Approved changes to the Privacy Act will come into effect in March 2014 and, along with it, a significant increase in the information permitted to be listed on a client’s credit report. The major concern for brokers is how lenders will adjust their lending criteria based on the new information they will have at their disposal.
“It is safe to say that comprehensive credit reporting will differ from the existing negative credit reporting system as it will reveal more about an individual’s payment habits. We now know that ‘repayment history information’ will be included in a credit report in addition to the current information, however exactly what this will consist of is still being negotiated between the Office of the Information Commissioner and the credit reporting agencies,” says Credit Repair Australia CEO Richard Symes.
‘Repayment history information’ is defined by the Act as “…information about the individual; whether or not the individual has met an obligation to make a monthly payment that is due and payable in relation to the consumer’s credit”, however, Symes speculates that it will consist of:
(which will allow for differentiation between accounts)
(which will allow a lender to see how old an account is compared to the others that an individual may have)
DATE ACCOUNT CLOSED
(this will allow lender to differentiate between currently active and closed accounts)
(help determine serviceability)
REPAYMENT HISTORY FOR THE LAST 24 MONTHS
(to see any trends)
The current credit reporting system does not provide enough information for lenders to determine whether an enquiry proceeded to an account being opened or if the borrower declined to proceed with the finance, forcing the lenders to view all credit enquiries as negative. In that regard, the addition of ‘repayment history information’ could prove to be a positive move for brokers, as it would allow lenders to make more informed decisions about individuals with a number of enquiries on their credit report.
The new information will further assist in determining the credit worthiness of an individual – credit providers will have a better insight into someone’s ability to repay a loan.
“Creditors will have more information at their disposal in order to identify undisclosed debts, late
payers and repeat offenders, in addition to a reasonable idea of how much other debt the borrower has – allowing the lender to more accurately assess serviceability. We are yet to confirm whether the credit reporting agencies will increase fees in exchange for the additional information, however we consider it a possibility” says Symes.
The way ‘repayment history information’ is likely to be recorded is in three categories: paid on time or before; paid shortly after; and paid well after the due date. This will cause a shift in those who may and may not be able to obtain finance. Symes believes that there are four possible outcomes under the new regime:
Whether an individual’s application is accepted or declined will remain indifferent to comprehensive credit reporting.
Individuals who have been previously declined may be accepted under the comprehensive credit reporting.
Most worrying for brokers, individuals that would normally be accepted may be declined under comprehensive credit reporting.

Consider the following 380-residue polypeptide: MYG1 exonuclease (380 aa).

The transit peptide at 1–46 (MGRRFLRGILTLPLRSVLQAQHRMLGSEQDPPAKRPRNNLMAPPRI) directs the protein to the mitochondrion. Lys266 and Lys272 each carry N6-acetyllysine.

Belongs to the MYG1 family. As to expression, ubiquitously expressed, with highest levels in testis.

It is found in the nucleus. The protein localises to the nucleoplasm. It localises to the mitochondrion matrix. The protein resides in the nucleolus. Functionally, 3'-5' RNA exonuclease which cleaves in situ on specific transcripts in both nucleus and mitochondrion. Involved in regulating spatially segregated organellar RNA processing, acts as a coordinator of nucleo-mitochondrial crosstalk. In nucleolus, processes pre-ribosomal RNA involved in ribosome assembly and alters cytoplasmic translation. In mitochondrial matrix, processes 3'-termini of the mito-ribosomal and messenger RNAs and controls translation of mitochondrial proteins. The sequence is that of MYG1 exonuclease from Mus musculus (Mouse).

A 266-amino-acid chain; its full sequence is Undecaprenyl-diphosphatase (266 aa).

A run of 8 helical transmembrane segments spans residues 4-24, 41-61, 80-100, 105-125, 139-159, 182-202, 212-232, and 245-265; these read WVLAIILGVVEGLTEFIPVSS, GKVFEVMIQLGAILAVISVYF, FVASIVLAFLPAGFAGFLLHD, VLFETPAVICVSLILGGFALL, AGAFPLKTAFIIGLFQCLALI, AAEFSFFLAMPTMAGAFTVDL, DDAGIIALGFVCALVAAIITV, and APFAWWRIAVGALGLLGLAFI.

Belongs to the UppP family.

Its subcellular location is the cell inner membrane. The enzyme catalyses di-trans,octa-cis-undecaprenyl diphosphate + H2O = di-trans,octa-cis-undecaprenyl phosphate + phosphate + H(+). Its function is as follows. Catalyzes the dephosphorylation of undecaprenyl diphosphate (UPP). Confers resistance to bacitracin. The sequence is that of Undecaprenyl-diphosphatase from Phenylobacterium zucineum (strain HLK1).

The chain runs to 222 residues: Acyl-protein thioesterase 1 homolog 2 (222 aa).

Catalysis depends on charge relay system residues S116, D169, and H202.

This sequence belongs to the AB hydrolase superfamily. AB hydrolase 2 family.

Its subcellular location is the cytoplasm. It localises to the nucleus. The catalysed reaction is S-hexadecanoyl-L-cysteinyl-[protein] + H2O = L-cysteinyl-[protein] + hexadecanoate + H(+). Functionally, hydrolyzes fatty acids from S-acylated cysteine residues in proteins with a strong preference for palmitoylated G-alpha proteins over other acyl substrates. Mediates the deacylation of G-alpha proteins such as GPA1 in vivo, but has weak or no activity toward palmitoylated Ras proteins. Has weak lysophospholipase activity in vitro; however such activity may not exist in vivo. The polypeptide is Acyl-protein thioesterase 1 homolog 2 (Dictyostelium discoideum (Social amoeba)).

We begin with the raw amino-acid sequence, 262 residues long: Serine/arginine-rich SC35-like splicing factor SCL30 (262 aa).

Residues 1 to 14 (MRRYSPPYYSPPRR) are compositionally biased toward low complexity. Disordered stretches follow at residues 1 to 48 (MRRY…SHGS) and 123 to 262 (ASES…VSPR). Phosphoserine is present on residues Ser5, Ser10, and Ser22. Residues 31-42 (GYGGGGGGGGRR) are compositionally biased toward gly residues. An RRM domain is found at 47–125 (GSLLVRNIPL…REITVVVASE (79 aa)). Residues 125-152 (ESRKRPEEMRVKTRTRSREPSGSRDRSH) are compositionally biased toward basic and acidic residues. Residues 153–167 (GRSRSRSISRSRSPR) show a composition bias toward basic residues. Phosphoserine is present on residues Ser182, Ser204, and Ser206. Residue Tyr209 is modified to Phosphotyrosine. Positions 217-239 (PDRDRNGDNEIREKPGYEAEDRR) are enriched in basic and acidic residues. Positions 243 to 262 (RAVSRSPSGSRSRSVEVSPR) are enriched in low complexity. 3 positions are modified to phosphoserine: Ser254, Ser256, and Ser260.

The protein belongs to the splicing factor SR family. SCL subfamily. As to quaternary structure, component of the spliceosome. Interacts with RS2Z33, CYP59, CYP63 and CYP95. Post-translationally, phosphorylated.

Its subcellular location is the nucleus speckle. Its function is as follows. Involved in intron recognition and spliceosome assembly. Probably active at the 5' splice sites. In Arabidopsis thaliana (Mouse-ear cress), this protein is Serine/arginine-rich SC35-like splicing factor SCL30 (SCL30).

An individual who would have been previously approved may be charged a higher interest rate based on negative ‘repayment history information’.
ENTERING THE UNKNOWN
Whilst Symes believes there is no cause for immediate alarm, he suggests “brokers who are concerned about the new credit reporting system and have pending applications should process them before March 2014, as we are entering into unknown territory. Therefore, no one can say for certain the effect that the new credit reporting system will have. We can only speculate, and like with any changes there will be an adjustment period. It is also uncertain if ‘repayment history information’ will be backdated to December 2012 or if the data will begin to be recorded as of March 2014.
“Although there is evidence to suggest that the credit reporting agencies will adopt March 2014 as the date in which they will begin to record the ‘repayment history information’. If this is correct it will take a further six to 12 months after implementation for lenders to get their hands on enough usable data and for us to experience the full effects of comprehensive credit reporting.
“What we do know is, not every credit provider may participate in providing ‘repayment history information’ and therefore we cannot clearly determine how lenders will react to the new information. Brokers will be faced with new challenges as the current way of operating will be shifted. Individuals may no longer fit into the traditional models used by brokers for assessing credit worthiness, for example first tier lenders may accept an application that in the past would have only been approved by a second-tier lender.”
The implementation of comprehensive credit reporting will bring Australia in line with other G20 countries, and the general consensus is that comprehensive credit reporting is a positive move – as it will provide a better indication of a borrower’s ability to maintain repayments. However, this is yet to be seen.
An individual who has no defaults on their credit report, but is a consistent late payer (inside 60 days and hence avoiding default) is likely to be declined finance under the new credit reporting regime. This individual could be approved under the current reporting system.
An individual who has a default on their credit report but has been paying their bills on time for the past two years may have a higher chance of being approved for finance due to positive ‘repayment history information’, whereas previously they may have been immediately declined
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